If you use a single-threaded queue, your application would not be able to process all the given URLs if there are too many users
If you use a multi-threaded queue approach, your application would be vulnerable to a distributed denial of service attack (DDoS)
You would lose all the given URLs in case of a hardware failure In this scenario, you know that you need to add the given URLs into a queue and process them. So, you would need a message queuing system.
Introduction to ZeroMQ
Until now we have covered what a message queue is, which brings us to the purpose of this article, that is, ZeroMQ.
The community identifies ZeroMQ as "sockets on steroids". The formal definition of ZeroMQ is it is a messaging library that helps developers to design distributed and concurrent applications.
The first thing we need to know about ZeroMQ is that it is not a traditional message queuing system, such as ActiveMQ, WebSphereMQ, or RabbitMQ. ZeroMQ is different. It gives us the tools to build our own message queuing system. It is a library.
It runs on different architectures from ARM to Itanium, and has support for more than 20 programming languages.
ZeroMQ is simple. We can do some asynchronous I/O operations and ZeroMQ could queue the message in an I/O thread. ZeroMQ I/O threads are asynchronous when handling network traffic, so it can do the rest of the job for us. If you have worked on sockets before, you will know that it is quite painful to work on. However, ZeroMQ makes it easy to work on sockets.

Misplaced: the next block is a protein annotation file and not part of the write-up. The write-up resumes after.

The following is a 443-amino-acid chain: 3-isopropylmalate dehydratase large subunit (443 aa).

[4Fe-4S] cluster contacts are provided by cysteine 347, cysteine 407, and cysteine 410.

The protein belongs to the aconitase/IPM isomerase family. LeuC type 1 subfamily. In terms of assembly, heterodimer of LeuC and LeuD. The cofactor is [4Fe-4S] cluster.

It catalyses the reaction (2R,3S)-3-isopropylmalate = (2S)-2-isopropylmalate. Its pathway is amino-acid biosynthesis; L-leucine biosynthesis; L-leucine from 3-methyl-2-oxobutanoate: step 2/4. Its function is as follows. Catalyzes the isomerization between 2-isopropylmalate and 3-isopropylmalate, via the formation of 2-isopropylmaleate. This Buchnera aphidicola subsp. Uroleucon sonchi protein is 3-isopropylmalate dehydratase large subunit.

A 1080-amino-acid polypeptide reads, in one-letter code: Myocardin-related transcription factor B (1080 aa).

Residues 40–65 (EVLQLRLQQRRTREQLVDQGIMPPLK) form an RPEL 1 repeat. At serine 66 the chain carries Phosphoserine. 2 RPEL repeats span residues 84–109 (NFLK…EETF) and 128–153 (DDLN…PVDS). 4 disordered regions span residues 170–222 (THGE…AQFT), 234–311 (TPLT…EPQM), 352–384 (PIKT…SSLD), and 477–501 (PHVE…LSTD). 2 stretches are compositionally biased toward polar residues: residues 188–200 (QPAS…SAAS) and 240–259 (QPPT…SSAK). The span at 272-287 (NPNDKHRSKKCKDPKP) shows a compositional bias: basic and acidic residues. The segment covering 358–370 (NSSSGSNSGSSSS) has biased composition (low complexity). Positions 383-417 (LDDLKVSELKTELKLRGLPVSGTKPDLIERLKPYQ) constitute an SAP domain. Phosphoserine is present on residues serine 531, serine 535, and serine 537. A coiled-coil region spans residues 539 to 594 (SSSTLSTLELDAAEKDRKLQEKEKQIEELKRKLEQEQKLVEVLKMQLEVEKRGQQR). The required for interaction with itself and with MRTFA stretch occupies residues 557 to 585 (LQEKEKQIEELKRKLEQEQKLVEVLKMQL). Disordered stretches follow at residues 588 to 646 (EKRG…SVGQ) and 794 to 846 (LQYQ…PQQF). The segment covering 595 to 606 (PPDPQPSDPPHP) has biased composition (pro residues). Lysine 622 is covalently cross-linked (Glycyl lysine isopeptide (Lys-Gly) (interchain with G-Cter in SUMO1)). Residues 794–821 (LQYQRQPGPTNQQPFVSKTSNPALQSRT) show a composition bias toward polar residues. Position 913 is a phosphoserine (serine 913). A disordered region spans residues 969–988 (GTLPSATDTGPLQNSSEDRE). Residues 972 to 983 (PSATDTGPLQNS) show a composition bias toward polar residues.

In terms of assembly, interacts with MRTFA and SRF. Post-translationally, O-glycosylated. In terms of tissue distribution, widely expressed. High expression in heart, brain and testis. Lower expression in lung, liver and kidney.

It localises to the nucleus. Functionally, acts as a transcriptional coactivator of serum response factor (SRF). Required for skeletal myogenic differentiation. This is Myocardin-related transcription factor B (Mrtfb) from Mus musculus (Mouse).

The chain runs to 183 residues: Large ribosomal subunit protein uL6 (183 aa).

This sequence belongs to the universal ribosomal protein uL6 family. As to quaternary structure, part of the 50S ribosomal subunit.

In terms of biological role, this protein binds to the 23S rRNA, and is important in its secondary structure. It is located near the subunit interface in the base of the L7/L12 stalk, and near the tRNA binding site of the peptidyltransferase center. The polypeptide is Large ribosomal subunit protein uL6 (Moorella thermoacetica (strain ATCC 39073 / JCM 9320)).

ZeroMQ is fast. The website Second Life managed to get 13.4 microseconds end-to-end latencies and up to 4,100,000 messages per second. ZeroMQ can use multicast transport protocol, which is an efficient method to transmit data to multiple destinations.
The brokerless design
Unlike other traditional message queuing systems, ZeroMQ is brokerless. In traditional message queuing systems, there is a central message server (broker) in the middle of the network and every node is connected to this central node, and each node communicates with other nodes via the central broker. They do not directly communicate with each other.
However, ZeroMQ is brokerless. In a brokerless design, applications can directly communicate with each other without any broker in the middle.
ZeroMQ does not store messages on disk. Please do not even think about it. However, it is possible to use a local swap file to store messages if you set zmq.SWAP.
This article explained what a message queuing system is, discussed the importance of message queuing, and introduced ZeroMQ to the reader.
Resources for Article :
- RESTful Web Service Implementation with RESTEasy [Article]
- BizTalk Server: Standard Message Exchange Patterns and Types of Service [Article]
- AJAX Chat Implementation: Part 1 [Article]
eBook Price: $14.99
Book Price: $24.99
About the Author :
Faruk Akgul is a developer and an Emacs user who loves using open source software and frequently contributes to some open source projects. He specializes in Python but he enjoys experiencing new programming languages as well. He likes to travel when he's not coding.